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This study investigates whether anomalies in the sign language of prelingually deaf schizophrenics can be elicited and described systematically.
Thirty schizophrenic and seven manic adults were recruited on the basis of a British Sign Language (BSL) version of the Present State Examination. Thirty-seven controls were matched for sex, age and ethnicity. Each participant became deaf before the age of two, and uses BSL as the primary means of communication.
Analysis reveals: (a) anomalies which are similar to those occurring in the spoken language of hearing schizophrenics; and (b) another series which is closely related to the life experience of deaf subjects and to the visuo-spatial medium itself.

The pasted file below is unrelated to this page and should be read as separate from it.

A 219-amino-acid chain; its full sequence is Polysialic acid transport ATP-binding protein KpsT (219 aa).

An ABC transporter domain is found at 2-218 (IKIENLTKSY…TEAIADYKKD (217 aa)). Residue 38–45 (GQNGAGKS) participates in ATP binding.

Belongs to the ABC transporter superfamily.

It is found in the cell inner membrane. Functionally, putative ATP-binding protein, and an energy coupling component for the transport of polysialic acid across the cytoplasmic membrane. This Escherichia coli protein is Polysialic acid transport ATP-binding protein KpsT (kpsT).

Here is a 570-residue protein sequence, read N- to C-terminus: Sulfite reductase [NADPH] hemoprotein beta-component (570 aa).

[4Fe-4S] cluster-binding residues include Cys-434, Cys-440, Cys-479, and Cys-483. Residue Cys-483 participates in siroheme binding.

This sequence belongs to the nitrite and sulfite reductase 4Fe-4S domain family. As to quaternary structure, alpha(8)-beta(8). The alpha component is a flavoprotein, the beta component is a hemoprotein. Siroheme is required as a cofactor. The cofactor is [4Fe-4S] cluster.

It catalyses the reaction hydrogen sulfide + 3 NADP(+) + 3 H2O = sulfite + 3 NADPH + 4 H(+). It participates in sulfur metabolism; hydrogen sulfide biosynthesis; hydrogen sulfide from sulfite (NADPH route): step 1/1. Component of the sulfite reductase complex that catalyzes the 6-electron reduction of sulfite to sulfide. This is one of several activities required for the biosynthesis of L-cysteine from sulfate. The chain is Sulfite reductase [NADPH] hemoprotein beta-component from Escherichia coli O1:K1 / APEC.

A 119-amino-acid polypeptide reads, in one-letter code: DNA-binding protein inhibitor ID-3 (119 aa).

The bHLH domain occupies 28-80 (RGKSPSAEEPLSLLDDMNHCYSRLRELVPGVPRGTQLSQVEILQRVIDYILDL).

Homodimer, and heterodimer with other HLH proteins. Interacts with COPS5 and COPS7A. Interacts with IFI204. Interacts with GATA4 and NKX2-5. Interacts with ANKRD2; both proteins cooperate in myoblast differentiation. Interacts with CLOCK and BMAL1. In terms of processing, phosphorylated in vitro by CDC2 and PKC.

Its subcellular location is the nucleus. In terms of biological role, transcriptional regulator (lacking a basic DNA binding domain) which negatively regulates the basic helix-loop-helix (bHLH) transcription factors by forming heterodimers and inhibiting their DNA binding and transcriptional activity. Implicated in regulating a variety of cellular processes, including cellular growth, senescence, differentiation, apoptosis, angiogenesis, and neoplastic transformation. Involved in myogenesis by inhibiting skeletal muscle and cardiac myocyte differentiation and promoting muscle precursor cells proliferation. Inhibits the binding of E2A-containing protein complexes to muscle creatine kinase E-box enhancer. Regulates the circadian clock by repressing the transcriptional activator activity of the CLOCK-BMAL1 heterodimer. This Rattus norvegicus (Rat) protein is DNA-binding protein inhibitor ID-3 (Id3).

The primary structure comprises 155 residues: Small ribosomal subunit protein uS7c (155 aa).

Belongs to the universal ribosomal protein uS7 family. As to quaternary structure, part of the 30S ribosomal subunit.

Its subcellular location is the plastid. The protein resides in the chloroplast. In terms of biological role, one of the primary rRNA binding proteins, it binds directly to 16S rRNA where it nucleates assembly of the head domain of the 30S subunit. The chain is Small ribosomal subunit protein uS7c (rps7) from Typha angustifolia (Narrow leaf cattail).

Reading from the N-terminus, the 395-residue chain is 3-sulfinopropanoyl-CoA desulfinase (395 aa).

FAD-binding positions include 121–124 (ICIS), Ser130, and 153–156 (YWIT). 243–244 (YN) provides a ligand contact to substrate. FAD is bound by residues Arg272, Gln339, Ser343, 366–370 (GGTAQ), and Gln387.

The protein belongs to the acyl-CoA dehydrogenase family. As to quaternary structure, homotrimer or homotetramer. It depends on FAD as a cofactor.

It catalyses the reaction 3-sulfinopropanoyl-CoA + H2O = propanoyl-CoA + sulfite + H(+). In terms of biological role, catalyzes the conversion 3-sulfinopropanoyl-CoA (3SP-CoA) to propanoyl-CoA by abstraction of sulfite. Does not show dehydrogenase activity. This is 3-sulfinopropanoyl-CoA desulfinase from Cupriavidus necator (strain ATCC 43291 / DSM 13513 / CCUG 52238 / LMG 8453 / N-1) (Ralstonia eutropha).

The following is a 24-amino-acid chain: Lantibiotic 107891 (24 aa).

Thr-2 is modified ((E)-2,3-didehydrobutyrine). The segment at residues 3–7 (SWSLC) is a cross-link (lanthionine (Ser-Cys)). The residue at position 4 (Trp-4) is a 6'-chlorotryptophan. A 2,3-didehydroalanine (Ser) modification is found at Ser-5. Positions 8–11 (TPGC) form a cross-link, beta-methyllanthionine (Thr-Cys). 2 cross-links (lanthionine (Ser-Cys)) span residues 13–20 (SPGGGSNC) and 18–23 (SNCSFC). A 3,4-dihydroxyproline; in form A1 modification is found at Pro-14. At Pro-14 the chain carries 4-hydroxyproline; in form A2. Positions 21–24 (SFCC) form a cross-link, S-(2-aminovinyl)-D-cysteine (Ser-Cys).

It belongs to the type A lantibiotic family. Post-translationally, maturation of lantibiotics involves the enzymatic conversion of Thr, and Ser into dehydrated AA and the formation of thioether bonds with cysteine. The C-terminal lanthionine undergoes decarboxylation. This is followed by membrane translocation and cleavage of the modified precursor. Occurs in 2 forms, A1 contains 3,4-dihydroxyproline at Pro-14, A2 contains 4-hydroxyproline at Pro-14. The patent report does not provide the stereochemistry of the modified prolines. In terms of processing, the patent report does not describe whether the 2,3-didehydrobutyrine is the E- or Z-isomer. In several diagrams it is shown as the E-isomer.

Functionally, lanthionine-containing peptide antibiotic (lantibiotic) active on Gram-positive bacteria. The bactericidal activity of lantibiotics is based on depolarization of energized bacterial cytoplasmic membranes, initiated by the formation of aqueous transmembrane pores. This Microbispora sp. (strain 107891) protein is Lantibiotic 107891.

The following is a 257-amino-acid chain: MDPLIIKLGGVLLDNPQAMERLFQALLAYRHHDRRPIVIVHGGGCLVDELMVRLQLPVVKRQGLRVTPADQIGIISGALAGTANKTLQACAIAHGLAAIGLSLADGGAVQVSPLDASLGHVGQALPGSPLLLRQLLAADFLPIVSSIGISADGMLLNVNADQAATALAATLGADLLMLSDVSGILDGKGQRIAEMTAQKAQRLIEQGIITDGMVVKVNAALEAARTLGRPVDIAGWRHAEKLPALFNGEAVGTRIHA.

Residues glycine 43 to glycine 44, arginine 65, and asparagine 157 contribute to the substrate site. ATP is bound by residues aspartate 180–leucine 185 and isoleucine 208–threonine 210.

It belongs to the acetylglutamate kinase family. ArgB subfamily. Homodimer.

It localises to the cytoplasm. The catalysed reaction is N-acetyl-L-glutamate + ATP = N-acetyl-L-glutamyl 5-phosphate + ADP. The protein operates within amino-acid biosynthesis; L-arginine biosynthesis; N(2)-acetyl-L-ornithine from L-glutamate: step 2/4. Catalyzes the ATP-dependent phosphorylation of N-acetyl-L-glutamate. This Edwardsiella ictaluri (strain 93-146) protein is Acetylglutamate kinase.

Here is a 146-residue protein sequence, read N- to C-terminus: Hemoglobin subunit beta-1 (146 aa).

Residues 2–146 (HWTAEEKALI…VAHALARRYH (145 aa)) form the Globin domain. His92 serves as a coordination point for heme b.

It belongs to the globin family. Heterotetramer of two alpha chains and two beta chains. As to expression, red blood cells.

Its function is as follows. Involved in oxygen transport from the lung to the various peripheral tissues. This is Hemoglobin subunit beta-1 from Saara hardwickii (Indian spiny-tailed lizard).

There is evidence that formal communication disorder does occur in sign language. This has implications for more efficient diagnosis and management of deaf persons presenting to psychiatric services, as well as for the mechanisms of schizophrenic symptomatology itself.
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